(Contributed by W. H. Brown, F.S.I.)

Having completed the "Taking-off," the dimensions should be "squared" and entered in the squaring column in black ink. The squaring should then be checked by another person, and ticked in red ink where found correct. Where the checker does not agree with any of the results he should have his own figures checked, and the requisite alteration should be made in red.

In squaring there are many short methods which are learned by experience. A few such will now be explained, in the hope that they may suggest the lines along which others may be looked for; and they are valuable insomuch that every expedient which shortens or simplifies the operation of squaring also lessens the liability to error. The expedient capable of the most universal application is perhaps that of varying the order of the factors. By this means it is often possible to get rid of fractions and sometimes also to eliminate the inches at the outset; for example:-

3/4/3.6

2.3

.8

=

63'. o"

This means three times four times (or 12 times), a cube whose sides are 3 feet 6 inches, 2 feet 3 inches, and 8 inches respectively. By working in the following order the above result is arrived at without putting a figure to paper, namely:-

3x8" = 2'. 0" and 2'. 0" x 3'. 6"

=

7'. 0"

4 x 2'- 3"

=

9'.o"

7'. 0" x 9'. 0"

=

63'. 0"

In cubing certain scantlings it is sometimes possible to find a single divisor which will give the required result in one operation. For example, any length of 4 x 3-inch timber can be instantly cubed by dividing by 12, because 4 inches = 1/3 of a foot and 3 inches = 1/4, and 1/4 x 1/3 = 1/12.

Thus: 126.3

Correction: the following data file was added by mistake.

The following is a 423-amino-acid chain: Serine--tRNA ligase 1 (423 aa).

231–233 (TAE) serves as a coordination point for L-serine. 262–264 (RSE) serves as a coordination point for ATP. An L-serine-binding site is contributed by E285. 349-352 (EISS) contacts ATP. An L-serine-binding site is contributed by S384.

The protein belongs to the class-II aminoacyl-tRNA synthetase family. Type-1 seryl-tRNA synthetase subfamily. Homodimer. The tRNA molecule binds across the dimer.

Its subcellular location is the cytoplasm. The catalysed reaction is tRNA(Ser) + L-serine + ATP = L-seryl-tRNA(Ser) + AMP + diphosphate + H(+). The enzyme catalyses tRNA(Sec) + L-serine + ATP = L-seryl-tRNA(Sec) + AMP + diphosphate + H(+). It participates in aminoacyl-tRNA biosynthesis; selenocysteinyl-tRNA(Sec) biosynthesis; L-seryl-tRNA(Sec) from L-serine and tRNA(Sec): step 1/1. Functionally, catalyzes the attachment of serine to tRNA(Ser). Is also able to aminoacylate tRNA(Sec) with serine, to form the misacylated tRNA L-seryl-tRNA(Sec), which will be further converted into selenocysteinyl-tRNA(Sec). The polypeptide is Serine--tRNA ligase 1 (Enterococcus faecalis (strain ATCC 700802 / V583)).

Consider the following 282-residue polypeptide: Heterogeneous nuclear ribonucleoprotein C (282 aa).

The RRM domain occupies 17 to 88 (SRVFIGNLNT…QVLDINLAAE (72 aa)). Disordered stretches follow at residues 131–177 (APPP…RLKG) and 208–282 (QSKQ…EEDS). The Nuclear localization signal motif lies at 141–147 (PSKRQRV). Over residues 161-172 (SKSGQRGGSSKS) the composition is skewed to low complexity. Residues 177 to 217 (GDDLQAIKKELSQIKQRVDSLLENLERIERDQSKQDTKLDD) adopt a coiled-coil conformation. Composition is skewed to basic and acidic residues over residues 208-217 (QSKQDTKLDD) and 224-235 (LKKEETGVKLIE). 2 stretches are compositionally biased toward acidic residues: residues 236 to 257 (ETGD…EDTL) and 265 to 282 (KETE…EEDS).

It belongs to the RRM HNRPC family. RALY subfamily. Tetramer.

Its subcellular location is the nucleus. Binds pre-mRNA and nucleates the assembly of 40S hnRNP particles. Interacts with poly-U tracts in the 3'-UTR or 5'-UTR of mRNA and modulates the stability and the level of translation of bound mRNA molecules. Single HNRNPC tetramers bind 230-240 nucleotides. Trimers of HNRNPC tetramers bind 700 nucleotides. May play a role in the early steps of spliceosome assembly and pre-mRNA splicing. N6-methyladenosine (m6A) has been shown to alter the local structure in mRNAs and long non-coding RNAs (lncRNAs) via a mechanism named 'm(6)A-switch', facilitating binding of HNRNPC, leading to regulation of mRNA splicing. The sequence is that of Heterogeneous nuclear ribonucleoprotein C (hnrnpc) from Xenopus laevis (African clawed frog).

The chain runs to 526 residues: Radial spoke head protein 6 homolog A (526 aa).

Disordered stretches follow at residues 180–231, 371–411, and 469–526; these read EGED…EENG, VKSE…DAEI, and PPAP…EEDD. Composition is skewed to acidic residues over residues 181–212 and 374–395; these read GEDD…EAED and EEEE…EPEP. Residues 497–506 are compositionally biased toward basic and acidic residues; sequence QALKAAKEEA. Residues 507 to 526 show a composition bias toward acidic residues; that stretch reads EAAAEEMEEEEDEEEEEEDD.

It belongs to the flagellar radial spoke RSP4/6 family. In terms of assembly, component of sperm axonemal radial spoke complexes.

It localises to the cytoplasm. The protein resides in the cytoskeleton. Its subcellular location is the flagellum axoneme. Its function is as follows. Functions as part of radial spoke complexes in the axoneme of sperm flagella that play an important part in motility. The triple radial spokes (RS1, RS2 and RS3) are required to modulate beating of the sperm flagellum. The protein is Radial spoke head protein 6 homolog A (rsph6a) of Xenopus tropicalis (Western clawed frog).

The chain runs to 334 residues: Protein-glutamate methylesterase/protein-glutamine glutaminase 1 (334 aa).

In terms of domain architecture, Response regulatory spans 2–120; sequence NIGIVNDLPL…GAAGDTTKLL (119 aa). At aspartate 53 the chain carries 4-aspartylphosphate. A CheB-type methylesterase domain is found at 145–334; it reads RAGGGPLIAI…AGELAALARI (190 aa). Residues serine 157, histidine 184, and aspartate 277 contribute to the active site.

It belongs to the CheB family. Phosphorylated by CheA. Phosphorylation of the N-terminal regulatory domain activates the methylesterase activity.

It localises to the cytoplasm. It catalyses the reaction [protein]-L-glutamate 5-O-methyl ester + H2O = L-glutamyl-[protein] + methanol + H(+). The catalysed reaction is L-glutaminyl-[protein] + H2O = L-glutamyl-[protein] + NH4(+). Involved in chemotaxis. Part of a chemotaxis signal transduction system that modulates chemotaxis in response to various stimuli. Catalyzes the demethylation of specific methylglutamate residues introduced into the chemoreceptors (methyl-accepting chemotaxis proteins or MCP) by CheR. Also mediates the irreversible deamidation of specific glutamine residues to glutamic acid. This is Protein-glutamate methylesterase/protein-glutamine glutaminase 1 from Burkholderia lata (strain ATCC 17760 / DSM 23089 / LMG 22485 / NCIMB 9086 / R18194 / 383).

.4

.3

=

10'. 5 1/4"

For similar reasons any length of 2 x 6-inch timber can be cubed by taking 12 as the divisor, and any length of 2 x 9-inch by taking 8 as the divisor.

Again, in multiplying by 4 1/2 feet x 3 inches it is often more convenient to add 1/8 and divide by 12.

24. 0

.4 1/2

.3

=

2.3

which is worked mentally thus:- 24 feet 0 inches + 1/8 of 24 feet 0 inches = 24 feet 0 inches + 3 feet 0 inches = 27.0; which divided by 12 = 2 feet 3 inches.

It may be noted that this result, 2 3", though universally called 2 feet 3 inches by those engaged in building operations, means 2 cubic feet and three-twelfths of a cubic foot; for according to the practical man, a foot contains 12 inches, whether it be a lineal, super., or cubic foot.

Duodecimals

Squaring dimensions is always performed by duodecimals, of which the above examples are modifications. The system consists in taking 1 foot as the unit and dividing it into twelfths; in the same way as in the decimal system the unit is divided into tenths. Thus 10 feet 6 1/2 inches would read as 10 + 6/12 + 6/144 feet, and would properly be written 10' 6. 6. Multiplication by duodecimals is performed as follows. When multiplying by feet the product will be in the same denomination as the figure multiplied.

When multiplying by 12ths (or "inches"), it will be moved one place to the right.

When multiplying by 144ths, it will be moved two places to the right; and by 1728ths, three places to the right, and so on.